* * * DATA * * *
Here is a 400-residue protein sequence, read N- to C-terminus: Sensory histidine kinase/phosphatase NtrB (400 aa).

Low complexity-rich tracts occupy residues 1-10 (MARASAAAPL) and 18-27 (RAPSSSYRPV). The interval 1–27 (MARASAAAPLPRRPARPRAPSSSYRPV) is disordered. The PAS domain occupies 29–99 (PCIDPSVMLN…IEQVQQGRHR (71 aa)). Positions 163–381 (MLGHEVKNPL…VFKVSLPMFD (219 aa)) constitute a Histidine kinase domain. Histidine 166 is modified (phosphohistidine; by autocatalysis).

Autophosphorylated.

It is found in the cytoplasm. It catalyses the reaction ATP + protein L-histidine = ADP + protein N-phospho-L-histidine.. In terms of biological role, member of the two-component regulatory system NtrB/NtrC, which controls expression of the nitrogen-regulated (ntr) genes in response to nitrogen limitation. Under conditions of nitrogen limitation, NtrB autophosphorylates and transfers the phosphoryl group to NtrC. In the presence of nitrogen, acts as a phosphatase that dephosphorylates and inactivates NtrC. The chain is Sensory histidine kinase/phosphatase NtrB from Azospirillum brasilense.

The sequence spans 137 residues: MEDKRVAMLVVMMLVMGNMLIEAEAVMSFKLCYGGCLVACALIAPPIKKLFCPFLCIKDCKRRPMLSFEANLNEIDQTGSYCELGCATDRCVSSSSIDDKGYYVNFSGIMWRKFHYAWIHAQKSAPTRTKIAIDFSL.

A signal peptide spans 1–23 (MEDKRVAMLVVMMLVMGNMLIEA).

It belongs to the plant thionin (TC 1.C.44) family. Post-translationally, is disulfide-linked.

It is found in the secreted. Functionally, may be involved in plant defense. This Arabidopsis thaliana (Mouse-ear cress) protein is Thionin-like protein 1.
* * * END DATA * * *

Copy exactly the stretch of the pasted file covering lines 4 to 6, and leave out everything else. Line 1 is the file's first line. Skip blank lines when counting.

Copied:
It is found in the cytoplasm. It catalyses the reaction ATP + protein L-histidine = ADP + protein N-phospho-L-histidine.. In terms of biological role, member of the two-component regulatory system NtrB/NtrC, which controls expression of the nitrogen-regulated (ntr) genes in response to nitrogen limitation. Under conditions of nitrogen limitation, NtrB autophosphorylates and transfers the phosphoryl group to NtrC. In the presence of nitrogen, acts as a phosphatase that dephosphorylates and inactivates NtrC. The chain is Sensory histidine kinase/phosphatase NtrB from Azospirillum brasilense.

The sequence spans 137 residues: MEDKRVAMLVVMMLVMGNMLIEAEAVMSFKLCYGGCLVACALIAPPIKKLFCPFLCIKDCKRRPMLSFEANLNEIDQTGSYCELGCATDRCVSSSSIDDKGYYVNFSGIMWRKFHYAWIHAQKSAPTRTKIAIDFSL.

A signal peptide spans 1–23 (MEDKRVAMLVVMMLVMGNMLIEA).